In your work, what are you creating, and what are you cultivating? (In Andy Crouch’s vernacular, what new culture are you making, and what good culture are you conserving and nurturing?)
Lauren Winner: At the moment, my work comprises three central undertakings: teaching, writing, and preaching. In a sense, preaching lends itself most interestingly to this question, as I am still learning that the goal of a sermon is not to present something “novel.” At the same time, one is creating something new in a congregational sermon, because you are creating, precisely, a way of speaking from the Scriptures into the life and needs of a particular community at a particular time.
I also see this question of making and preserving very much in the writing of books. In a pretty obvious way, each book is its own new thing. And yet, I am very conscious not exactly of “conserving” culture—that is, my explicit aim when I work on a book is not to “conserve” something—but in learning from existing, good culture. So, in my most recent book, Still: Notes on a Mid-faith Crisis, I was very much informed by 19th- and 20th-century poetry, especially that of Emily Dickinson and Anne Sexton and (in a less explicit way) Deborah Digges. In a more basic sense, the book is very much drawing on literary conventions that have shaped autobiographical writing since the 19th century.
Who is the “public” for your work—who is it for, and how does it affect the lives of those who engage with it?
Different aspects of my work have different publics. My sense is that the work that looks the least broadly public—teaching—actually reaches the broadest public. I am currently teaching a very small seminar—nine students—on the history of the Episcopal Church in the U.S. Most of the students will be ordained as Episcopal priests in the next few years, and I believe that clergy have an enormous impact on broad publics. It is a bit indirect, admittedly—I guess writing books that people read or preaching sermons that people hear is a more direct engagement with a larger public—but I believe that those of us who teach future clergymen and clergywomen are helping shape people who then go into the church and into the world and have an enormous impact on lots and lots of people.
Why do you do what you do?
Because I love it. Because I am very lucky. Because I don’t know what I think about anything until I work it out on paper. I write and publish books because I have been hugely affected by the books I read, especially books about the Christian spiritual life, and so I see my own books as a sort of thanks offering—a debt offering—I am trying to offer to other readers the kind of life-changing nourishment that books have offered to me. And I teach future pastors at a divinity school because I believe that thinking well matters—I want my students’ future congregations to be guided by pastors who know how to think clearly, think well about (among other things) theology, politics, and history.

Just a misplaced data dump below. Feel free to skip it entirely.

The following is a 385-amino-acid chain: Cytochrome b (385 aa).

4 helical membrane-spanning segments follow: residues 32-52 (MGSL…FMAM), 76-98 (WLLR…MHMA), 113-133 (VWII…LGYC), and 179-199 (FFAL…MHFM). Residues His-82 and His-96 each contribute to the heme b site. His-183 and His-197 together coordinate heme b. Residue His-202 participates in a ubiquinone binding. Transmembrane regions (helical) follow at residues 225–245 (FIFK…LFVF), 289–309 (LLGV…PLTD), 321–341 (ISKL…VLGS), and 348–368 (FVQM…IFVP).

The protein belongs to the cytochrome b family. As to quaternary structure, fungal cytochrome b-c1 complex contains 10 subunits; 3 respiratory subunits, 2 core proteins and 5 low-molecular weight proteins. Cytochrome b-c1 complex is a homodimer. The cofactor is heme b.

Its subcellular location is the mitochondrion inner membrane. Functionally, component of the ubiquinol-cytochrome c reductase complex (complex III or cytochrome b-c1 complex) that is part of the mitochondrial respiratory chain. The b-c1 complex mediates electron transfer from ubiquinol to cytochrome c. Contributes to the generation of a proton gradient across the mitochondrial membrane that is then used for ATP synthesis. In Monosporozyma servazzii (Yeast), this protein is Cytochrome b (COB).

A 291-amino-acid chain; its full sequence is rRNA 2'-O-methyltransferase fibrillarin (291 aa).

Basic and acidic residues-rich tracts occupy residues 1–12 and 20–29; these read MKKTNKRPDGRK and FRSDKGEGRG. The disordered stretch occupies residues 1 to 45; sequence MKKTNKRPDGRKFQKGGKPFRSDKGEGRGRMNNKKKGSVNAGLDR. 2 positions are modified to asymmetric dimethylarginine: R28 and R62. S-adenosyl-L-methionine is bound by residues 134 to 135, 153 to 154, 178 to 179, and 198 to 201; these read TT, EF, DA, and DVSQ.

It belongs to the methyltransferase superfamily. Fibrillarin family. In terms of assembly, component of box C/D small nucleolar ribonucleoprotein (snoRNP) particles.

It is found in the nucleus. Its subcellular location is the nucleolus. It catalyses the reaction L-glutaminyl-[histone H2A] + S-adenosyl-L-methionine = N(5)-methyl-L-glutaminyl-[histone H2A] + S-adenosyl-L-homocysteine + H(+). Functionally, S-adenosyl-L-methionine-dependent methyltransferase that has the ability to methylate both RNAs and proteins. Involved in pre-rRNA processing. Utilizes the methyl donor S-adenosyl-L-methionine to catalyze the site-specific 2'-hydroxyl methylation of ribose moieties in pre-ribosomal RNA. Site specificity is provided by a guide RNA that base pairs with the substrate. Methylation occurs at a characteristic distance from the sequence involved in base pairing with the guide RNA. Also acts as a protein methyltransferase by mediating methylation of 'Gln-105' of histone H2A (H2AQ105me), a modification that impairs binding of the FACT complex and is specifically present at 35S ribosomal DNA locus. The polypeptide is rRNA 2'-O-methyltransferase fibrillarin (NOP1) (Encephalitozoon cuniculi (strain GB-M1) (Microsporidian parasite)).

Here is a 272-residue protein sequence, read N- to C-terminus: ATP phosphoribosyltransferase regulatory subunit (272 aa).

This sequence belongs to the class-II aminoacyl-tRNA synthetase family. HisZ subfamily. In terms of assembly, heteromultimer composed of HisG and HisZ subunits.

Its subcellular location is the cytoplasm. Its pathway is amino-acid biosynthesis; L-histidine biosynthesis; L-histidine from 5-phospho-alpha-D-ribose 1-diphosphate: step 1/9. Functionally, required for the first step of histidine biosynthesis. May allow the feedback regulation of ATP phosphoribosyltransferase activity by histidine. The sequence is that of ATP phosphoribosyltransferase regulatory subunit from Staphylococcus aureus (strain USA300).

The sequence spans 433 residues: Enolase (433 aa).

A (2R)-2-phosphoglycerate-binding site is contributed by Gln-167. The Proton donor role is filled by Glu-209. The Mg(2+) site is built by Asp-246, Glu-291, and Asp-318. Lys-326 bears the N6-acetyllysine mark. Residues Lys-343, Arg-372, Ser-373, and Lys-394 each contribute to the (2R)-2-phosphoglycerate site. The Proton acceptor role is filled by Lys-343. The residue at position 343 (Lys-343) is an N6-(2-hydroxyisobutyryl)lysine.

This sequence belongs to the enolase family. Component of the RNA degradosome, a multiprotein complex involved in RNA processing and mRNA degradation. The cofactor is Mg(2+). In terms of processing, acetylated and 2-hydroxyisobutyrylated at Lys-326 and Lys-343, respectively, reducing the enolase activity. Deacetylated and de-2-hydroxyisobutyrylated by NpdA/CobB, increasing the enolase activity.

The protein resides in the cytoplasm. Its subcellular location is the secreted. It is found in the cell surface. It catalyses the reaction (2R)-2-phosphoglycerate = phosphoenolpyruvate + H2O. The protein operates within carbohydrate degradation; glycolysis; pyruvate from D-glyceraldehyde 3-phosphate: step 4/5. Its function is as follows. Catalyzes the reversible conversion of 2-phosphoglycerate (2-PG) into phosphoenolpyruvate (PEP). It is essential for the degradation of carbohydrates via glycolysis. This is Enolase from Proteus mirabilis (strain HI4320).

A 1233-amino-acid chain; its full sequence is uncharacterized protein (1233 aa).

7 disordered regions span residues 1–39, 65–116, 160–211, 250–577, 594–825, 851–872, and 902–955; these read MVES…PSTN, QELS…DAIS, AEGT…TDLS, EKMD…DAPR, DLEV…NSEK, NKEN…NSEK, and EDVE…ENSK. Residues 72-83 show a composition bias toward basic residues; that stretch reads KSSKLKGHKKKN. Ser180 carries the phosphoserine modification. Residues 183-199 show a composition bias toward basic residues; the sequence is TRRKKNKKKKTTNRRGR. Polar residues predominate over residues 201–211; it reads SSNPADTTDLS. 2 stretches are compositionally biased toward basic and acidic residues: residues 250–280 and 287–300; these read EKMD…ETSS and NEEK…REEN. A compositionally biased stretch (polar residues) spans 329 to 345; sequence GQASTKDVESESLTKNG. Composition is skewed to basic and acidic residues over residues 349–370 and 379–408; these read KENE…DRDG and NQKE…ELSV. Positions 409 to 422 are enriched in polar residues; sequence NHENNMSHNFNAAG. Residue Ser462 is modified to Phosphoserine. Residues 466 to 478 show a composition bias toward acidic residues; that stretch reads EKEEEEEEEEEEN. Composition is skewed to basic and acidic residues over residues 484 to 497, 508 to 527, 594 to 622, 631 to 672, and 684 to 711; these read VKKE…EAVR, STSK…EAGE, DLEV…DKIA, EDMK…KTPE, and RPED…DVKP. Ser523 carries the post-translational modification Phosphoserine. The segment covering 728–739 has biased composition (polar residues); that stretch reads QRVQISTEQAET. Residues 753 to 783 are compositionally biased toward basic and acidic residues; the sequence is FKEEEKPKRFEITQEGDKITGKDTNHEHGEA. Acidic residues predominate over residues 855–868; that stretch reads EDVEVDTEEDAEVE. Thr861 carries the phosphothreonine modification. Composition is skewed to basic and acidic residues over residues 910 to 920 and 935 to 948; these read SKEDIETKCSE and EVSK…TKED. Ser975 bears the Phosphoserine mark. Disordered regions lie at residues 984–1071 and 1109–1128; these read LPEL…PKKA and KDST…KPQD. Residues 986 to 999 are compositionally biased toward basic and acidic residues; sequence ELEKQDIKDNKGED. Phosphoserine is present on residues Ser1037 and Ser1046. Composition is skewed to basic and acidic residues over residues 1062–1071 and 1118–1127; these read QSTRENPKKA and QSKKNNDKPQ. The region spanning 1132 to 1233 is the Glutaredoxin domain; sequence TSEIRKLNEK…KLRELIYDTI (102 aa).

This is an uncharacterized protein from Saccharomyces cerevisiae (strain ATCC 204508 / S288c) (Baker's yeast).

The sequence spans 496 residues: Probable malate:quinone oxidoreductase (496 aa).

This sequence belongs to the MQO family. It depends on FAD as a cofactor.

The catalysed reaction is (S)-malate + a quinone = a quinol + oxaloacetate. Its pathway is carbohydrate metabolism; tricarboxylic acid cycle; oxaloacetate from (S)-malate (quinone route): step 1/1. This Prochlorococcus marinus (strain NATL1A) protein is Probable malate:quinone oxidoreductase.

What skills, proficiencies, and virtues does this work develop in you?
Clarity of thought. Empathetic listening to the other (writing for an audience presupposes, I believe, listening to other people before and after you write). May I also say that it cultivates some vices? Pride is a vice that I think tempts many academics and writers—it certainly afflicts me. Envy. Insecurity.
What five books would you recommend to someone interested in understanding or pursuing the sort of work you do?
I am going to answer this question centrally with answer to writing, not centrally with reference to teaching or preaching (although I see all three as feeding and feeding on one another).
Two books about writing: Reading like a Writer by Francine Prose and What It Is by Lynda Barry.
A book about reading in our current cultural moment: The Shallows by Nicholas Carr.
An amazing exploration of the literary terrain on which writers write: The End of the Novel of Love by Vivian Gornick.
And a memoir that takes you deep into the psyche of a writer: U and I by Nicholson Baker.
What do you do for fun?
I’m not a very fun person. So let me answer the question this way—if I had a random Friday off from work, a truly free day, on which I could do whatever I wanted: I would read for about half the day, I would have lunch at a restaurant with a friend, I would listen to the Diane Rehm Friday news roundup and maybe also Science Friday on Talk of the Nation, I would cook a semi-elaborate dinner. So I guess that means that for fun, I: read, hang out with friends, cook and go to restaurants, and listen to NPR. See? Like I said—I’m not especially fun.